As most readers of this blog know, Andrea has been injured for a long time - she's basically been on the sidelines since the end of July 2012. Some of her updates on Wasatch and Beyond since that time:
September 2012 - Injury Pains
November 2012 - Still on the sidelines...
January 2013 - Injury Update
She was hurt (with no diagnosis) and unable to run from September through November, then made a bit of progress in December and January (even ran a 5K race), but then in February/March things fell apart again. If you read through those blog posts, you'll see that she was one of the most pro-active patients ever: she saw several MDs/PTs, went through multiple courses of physical therapy, tried no running, Alter-G running, backwards running, cross training, no exercise at all, etc etc etc. It was frustrating to say the least, especially with no diagnosis and no relief from the pain. Andrea did everything right for 9 months and nothing seemed to help. By April, the amount of walking needed to complete basic tasks (like going to the grocery store) were difficult and put her in a lot of pain. I felt awful for her and just wanted nothing more than for her to have some consistent relief.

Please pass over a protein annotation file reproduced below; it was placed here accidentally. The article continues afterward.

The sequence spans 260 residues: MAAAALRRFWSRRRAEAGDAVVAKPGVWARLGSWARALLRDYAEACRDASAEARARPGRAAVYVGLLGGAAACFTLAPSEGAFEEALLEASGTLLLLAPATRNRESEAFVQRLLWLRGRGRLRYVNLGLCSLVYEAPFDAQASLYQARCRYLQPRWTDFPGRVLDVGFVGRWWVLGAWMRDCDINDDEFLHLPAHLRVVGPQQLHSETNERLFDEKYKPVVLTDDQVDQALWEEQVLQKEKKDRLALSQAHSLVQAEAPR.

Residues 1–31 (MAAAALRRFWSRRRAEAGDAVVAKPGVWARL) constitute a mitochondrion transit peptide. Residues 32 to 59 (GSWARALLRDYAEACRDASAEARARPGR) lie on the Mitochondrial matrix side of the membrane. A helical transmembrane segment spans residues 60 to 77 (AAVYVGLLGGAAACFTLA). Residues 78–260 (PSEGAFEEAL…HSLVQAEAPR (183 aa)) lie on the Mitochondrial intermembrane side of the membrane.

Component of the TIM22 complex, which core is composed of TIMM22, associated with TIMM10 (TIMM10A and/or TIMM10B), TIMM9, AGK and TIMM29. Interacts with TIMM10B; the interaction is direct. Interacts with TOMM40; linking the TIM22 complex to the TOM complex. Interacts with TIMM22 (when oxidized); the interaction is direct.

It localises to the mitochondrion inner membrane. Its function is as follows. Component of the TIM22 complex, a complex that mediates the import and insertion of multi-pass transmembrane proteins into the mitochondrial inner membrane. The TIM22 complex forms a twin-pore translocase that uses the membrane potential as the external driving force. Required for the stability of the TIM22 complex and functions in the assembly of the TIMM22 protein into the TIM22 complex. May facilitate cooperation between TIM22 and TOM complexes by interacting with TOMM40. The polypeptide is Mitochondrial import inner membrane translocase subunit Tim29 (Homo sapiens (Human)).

Finally at the end of April she flew down to Nashville TN to see Dr. Thomas Byrd, who is one of the top hip surgeons in the world. He did a thorough evaluation, another MRI (#3!), and was able to rule out FAI and/or a labral tear as the source of her pain. This was good news, as those are difficult surgeries to recover from. I should note that about a month earlier, a local surgeon (Dr. Hickman, who I wouldn't let put a band-aid on me) told her that she definitely had FAI and needed surgery right away. Its SCARY how WRONG he was. Lesson is: don't settle for the first opinion, especially that of a junior surgeon. Dr. Byrd's feeling that FAI could be ruled out was also backed up by several expert radiologists that Andrea sent her imaging to.
A week after her appointment with Dr. Byrd, Andrea and I found ourselves in Fremont, CA for a consultation with Dr. William Brown, a "sports hernia" specialist. Dr. Brown diagnosed Andrea with this condition, and she decided to have surgery the following morning.
The injury turned out to be pretty substantial. Here's the quick rundown of specifically what was wrong and the surgical fix:
- external oblique aponeurosis tear, about 2 inches long, was sutured back together.
- internal oblique underneath that spot was damaged and about to tear, thicker portions of the muscle were sutured together across the compromised area. It had also separated from the conjoint tendon, and needed to be sutured back to that.
- 2 branches off the iloinguinal nerve were frayed; these were cut off.
- adductor longus was partially torn off the pubic bone and was attached to the adductor brevis in order to relieve some pressure from the pubic bone.
He said it was the worst injury of this type he has ever seen in a female. He said something along the lines of "I dont know what in the world you did to cause this!"